Boosted by the nation’s aging infrastructure and other related issues, the engineering services industry is projected to grow by 21 percent in coming years, reports the Bureau of Labor Statistics. Major efforts are underway in Los Angeles to build more resilient communities that can mitigate the effects of climate change and natural disasters. In LA, engineering managers earn an average annual salary of more than $130,000 in a competitive field that has developed into one of utmost necessity.
“A demand for skilled engineering managers is growing as a result of many factors, including airport upgrades, water resource issues, earthquakes and air quality control,” said Dr. Benjamin L. Lee, a professor and associate dean in the college of Engineering, Computer Science and Technology at California State University, Los Angeles (CSULA).
Lee said that as environmental conditions continue to change, so will an engineering manager’s responsibilities.
“The role of an effective engineering manager will transform from a planner to a leader who will build a better future with more on-demand personalized services and appeals to manage risks and reduce disasters,” said Lee, who earned his Ph.D. in technology at the University of Northern Iowa.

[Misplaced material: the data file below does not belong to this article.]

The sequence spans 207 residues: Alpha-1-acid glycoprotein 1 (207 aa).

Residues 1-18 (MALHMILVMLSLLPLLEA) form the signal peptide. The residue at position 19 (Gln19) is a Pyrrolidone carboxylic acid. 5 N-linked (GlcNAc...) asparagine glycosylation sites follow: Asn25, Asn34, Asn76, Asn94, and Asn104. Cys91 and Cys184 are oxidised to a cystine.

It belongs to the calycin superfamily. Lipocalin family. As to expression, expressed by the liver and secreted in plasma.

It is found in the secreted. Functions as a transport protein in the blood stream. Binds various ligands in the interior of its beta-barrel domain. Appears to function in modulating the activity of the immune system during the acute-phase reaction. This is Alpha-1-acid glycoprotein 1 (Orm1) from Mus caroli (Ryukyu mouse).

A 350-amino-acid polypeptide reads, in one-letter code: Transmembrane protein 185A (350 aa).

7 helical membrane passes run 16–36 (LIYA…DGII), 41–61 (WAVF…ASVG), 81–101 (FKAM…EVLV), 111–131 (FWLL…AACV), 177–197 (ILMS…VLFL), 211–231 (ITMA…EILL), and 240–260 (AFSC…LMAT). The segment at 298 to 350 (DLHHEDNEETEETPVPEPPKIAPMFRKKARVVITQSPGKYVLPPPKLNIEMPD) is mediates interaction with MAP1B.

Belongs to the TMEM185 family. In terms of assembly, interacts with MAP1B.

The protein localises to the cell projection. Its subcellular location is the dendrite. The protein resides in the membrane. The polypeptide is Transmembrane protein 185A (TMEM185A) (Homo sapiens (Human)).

What defines a noteworthy engineering manager?
“A successful engineering manager must be able to integrate theories, technologies and tools, identify needs, develop the strategy and process, devise innovative solutions and then manage the custom-built team to implement the plan effectively.”
How is CSULA readying future engineering managers?
“Our college has developed courses in such areas as technology forecasting and assessment, project management and research development for technology leadership. This program helps equip engineering managers with the knowledge and skill sets they need.”
How does one prepare for a career in this field?
“While in school, one should participate in integrative and large-scale projects, from satellite systems to unmanned vehicles, and be involved in planning, problem-solving and decision-making.”
What is your advice to prospective engineering managers?
“I advise them to learn to explore creative ways to build the bridge between the problem and the solution. These are good strategies for engineering managers to demonstrate as leaders in this fast-growing, hi-tech industry.”
Sharon Raiford Bush is an award-winning journalist who covers topics of social interest in greater Los Angeles. Some news articles she has authored have been archived by the Smithsonian Institution in Washington, DC. Sharon also contributes to Examiner.com.